The Spanish hotel company Barcelo has made a $64 million takeover bid for John Q. Hammons Hotels. The deal, should it go through, gives Barcelo, which currently manages and leases 125 properties in the United States under its Barcelo Crestline operation, an additional 46 properties. The new company would be renamed Barcelo Hammons Hotels & Resorts.
The Business Travel Coalition on Monday sent comments to the Transportation Security Administration regarding the TSA's proposed Secure Flight passenger screening program. BTC, which represents the concerns of travel managers and suppliers, said corporations "would be burdened with the majority of Secure Flight costs in the forms of taxes, fees, higher ticket prices and possible disruption to the conduct of business, should travelers be inadvertently ensnared by the system." The TSA has supplied the industry with very few details about the Secure Flight program, which places responsibility for passenger screening with the federal government rather than the airlines, BTC charges. "We do not understand the privacy and civil liberty tradeoffs required in return for expectations of greater security. Nor do we know about the safeguards, remedies, costs, future program growth and alternatives to such a program. Secure Flight generates the same concerns many had with CAPPS II in the areas of process, product and protections," said the statement.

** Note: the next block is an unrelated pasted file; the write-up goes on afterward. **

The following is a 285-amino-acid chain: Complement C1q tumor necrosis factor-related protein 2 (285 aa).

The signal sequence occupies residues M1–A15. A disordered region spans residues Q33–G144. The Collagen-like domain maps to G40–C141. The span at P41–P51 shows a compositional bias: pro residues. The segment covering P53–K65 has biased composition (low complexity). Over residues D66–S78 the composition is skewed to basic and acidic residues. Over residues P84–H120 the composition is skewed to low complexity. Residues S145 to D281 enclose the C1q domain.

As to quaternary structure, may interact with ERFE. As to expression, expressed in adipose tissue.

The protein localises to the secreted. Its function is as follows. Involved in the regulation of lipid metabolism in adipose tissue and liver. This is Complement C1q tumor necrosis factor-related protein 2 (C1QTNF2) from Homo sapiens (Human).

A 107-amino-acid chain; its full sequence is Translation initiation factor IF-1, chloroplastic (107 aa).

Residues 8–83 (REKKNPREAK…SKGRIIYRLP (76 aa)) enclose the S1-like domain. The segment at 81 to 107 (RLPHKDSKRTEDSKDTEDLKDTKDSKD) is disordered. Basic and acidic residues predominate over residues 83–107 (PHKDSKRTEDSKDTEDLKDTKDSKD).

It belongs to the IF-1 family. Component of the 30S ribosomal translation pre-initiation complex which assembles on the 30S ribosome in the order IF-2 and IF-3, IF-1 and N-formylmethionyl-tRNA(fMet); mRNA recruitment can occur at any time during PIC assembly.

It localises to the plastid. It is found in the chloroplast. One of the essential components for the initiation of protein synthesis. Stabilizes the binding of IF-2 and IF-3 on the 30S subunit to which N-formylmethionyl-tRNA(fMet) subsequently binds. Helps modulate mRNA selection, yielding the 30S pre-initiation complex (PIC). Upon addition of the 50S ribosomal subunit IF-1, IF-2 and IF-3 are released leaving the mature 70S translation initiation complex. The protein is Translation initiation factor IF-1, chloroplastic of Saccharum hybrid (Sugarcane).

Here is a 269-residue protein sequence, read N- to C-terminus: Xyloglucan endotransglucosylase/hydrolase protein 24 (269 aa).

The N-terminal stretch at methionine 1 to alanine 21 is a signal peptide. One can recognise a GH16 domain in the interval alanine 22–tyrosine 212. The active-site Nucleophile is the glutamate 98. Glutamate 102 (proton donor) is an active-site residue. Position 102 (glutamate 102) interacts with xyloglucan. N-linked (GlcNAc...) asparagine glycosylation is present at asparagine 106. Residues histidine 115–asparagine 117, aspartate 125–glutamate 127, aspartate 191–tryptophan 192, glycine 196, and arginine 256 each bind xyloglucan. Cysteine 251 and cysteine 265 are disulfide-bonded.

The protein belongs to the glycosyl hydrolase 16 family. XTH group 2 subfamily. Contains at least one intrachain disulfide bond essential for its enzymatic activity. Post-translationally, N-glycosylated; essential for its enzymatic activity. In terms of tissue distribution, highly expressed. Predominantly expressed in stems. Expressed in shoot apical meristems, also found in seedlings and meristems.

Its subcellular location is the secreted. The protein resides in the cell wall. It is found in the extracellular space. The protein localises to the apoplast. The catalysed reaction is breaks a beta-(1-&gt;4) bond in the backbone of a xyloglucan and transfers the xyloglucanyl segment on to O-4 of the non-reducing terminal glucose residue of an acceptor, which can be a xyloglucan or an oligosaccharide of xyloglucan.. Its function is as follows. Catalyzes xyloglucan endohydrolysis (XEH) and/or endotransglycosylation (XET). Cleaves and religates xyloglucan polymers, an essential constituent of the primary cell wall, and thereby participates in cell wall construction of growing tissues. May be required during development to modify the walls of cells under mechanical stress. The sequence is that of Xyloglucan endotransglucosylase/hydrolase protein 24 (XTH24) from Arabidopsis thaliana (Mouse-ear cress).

In other TSA news, yesterday the agency announced placement of an explosives detection trace portal at Terminal One of New York City's John F. Kennedy airport. "TSA is committed to using cutting-edge technology in the defense of the nation," said retired Navy Rear Adm. David M. Stone, the assistant secretary of homeland security for TSA. The portal, made by Smiths Detection of Pine Brook, N.J., blows puffs of air over passengers, then samples the air for explosives. In the TSA's trace portal pilot program, similar devices recently have been installed at T.F. Green Airport in Providence, R.I.; Greater Rochester (N.Y.) International Airport; San Diego International Airport; Tampa (Fla.) International Airport and Gulfport-Biloxi (Miss.) International Airport.
On Oct. 21, InterContinental Hotel Group launched a new brand -- Hotel Indigo -- with the opening of the 12-story Hotel Indigo Atlanta Midtown. The 140-room boutique hotel, on Peachtree St. N.E., opposite the city's Fox Theatre, has two meeting rooms and a restaurant called the Golden Bean. According to InterContinental, the new brand is designed to "address the demands of style-conscious guests who are seeking experience and quality over pure mundane functionality when traveling." The Hotel Indigo brand also has signed an agreement with Joie de Vivre Hotels, which has 25 boutique properties in the United States, to help the new chain in customer relations, training and marketing. The second Hotel Indigo opens in Chicago next spring.
Downtown Seattle will have a new, 21-story Four Seasons hotel by 2007. The Four Seasons Hotel Seattle, to be developed by Seattle Hotel Group LLC, is to include 150 guest rooms, 50 condominiums, extensive meeting space and a 5,000-square-foot ballroom with water views. "We want Four Seasons Hotel Seattle to be the most sought-after address for guests and residents in the city," said John Oppenheimer, managing partner of the Seattle Hotel Group. The Four Seasons flag has been absent from the local market since Fairmont took over management of the Olympic Hotel last year.